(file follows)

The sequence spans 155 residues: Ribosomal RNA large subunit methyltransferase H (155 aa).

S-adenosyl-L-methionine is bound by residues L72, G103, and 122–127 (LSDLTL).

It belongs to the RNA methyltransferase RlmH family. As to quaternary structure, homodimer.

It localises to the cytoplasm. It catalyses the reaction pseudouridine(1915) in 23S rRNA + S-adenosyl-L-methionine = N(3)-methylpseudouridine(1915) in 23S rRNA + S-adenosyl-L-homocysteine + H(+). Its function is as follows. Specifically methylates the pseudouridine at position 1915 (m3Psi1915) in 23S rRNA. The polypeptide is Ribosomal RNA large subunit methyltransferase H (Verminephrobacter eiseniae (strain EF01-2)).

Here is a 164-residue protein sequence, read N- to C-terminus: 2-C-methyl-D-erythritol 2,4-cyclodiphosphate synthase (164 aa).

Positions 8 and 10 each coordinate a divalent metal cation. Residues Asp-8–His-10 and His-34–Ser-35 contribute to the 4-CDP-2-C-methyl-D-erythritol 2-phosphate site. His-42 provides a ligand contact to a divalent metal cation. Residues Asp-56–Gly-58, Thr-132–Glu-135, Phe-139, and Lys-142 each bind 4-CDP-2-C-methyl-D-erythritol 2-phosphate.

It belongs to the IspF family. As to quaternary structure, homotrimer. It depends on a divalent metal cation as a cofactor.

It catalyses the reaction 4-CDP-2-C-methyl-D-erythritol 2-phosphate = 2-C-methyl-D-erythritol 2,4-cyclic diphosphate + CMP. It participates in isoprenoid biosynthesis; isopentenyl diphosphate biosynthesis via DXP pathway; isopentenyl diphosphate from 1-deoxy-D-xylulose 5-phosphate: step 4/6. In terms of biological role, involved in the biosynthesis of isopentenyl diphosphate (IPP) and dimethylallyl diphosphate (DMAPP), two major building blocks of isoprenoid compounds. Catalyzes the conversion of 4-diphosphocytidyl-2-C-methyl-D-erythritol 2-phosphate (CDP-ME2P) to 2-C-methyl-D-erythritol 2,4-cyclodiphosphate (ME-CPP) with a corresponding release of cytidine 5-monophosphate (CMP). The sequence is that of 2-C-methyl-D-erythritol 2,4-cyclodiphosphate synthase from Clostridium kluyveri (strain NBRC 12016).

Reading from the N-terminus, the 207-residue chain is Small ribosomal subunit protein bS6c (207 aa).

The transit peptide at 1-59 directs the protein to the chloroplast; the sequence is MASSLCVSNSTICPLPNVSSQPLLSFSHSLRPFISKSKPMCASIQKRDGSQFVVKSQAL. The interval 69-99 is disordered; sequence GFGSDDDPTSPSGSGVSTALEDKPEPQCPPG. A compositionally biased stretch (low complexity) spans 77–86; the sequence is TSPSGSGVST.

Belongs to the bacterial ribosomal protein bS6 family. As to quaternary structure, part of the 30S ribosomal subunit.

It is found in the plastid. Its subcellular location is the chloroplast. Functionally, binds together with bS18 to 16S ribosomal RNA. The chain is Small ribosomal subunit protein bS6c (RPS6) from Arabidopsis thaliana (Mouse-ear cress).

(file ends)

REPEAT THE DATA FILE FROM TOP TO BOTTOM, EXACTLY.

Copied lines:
The sequence spans 155 residues: Ribosomal RNA large subunit methyltransferase H (155 aa).

S-adenosyl-L-methionine is bound by residues L72, G103, and 122–127 (LSDLTL).

It belongs to the RNA methyltransferase RlmH family. As to quaternary structure, homodimer.

It localises to the cytoplasm. It catalyses the reaction pseudouridine(1915) in 23S rRNA + S-adenosyl-L-methionine = N(3)-methylpseudouridine(1915) in 23S rRNA + S-adenosyl-L-homocysteine + H(+). Its function is as follows. Specifically methylates the pseudouridine at position 1915 (m3Psi1915) in 23S rRNA. The polypeptide is Ribosomal RNA large subunit methyltransferase H (Verminephrobacter eiseniae (strain EF01-2)).

Here is a 164-residue protein sequence, read N- to C-terminus: 2-C-methyl-D-erythritol 2,4-cyclodiphosphate synthase (164 aa).

Positions 8 and 10 each coordinate a divalent metal cation. Residues Asp-8–His-10 and His-34–Ser-35 contribute to the 4-CDP-2-C-methyl-D-erythritol 2-phosphate site. His-42 provides a ligand contact to a divalent metal cation. Residues Asp-56–Gly-58, Thr-132–Glu-135, Phe-139, and Lys-142 each bind 4-CDP-2-C-methyl-D-erythritol 2-phosphate.

It belongs to the IspF family. As to quaternary structure, homotrimer. It depends on a divalent metal cation as a cofactor.

It catalyses the reaction 4-CDP-2-C-methyl-D-erythritol 2-phosphate = 2-C-methyl-D-erythritol 2,4-cyclic diphosphate + CMP. It participates in isoprenoid biosynthesis; isopentenyl diphosphate biosynthesis via DXP pathway; isopentenyl diphosphate from 1-deoxy-D-xylulose 5-phosphate: step 4/6. In terms of biological role, involved in the biosynthesis of isopentenyl diphosphate (IPP) and dimethylallyl diphosphate (DMAPP), two major building blocks of isoprenoid compounds. Catalyzes the conversion of 4-diphosphocytidyl-2-C-methyl-D-erythritol 2-phosphate (CDP-ME2P) to 2-C-methyl-D-erythritol 2,4-cyclodiphosphate (ME-CPP) with a corresponding release of cytidine 5-monophosphate (CMP). The sequence is that of 2-C-methyl-D-erythritol 2,4-cyclodiphosphate synthase from Clostridium kluyveri (strain NBRC 12016).

Reading from the N-terminus, the 207-residue chain is Small ribosomal subunit protein bS6c (207 aa).

The transit peptide at 1-59 directs the protein to the chloroplast; the sequence is MASSLCVSNSTICPLPNVSSQPLLSFSHSLRPFISKSKPMCASIQKRDGSQFVVKSQAL. The interval 69-99 is disordered; sequence GFGSDDDPTSPSGSGVSTALEDKPEPQCPPG. A compositionally biased stretch (low complexity) spans 77–86; the sequence is TSPSGSGVST.

Belongs to the bacterial ribosomal protein bS6 family. As to quaternary structure, part of the 30S ribosomal subunit.

It is found in the plastid. Its subcellular location is the chloroplast. Functionally, binds together with bS18 to 16S ribosomal RNA. The chain is Small ribosomal subunit protein bS6c (RPS6) from Arabidopsis thaliana (Mouse-ear cress).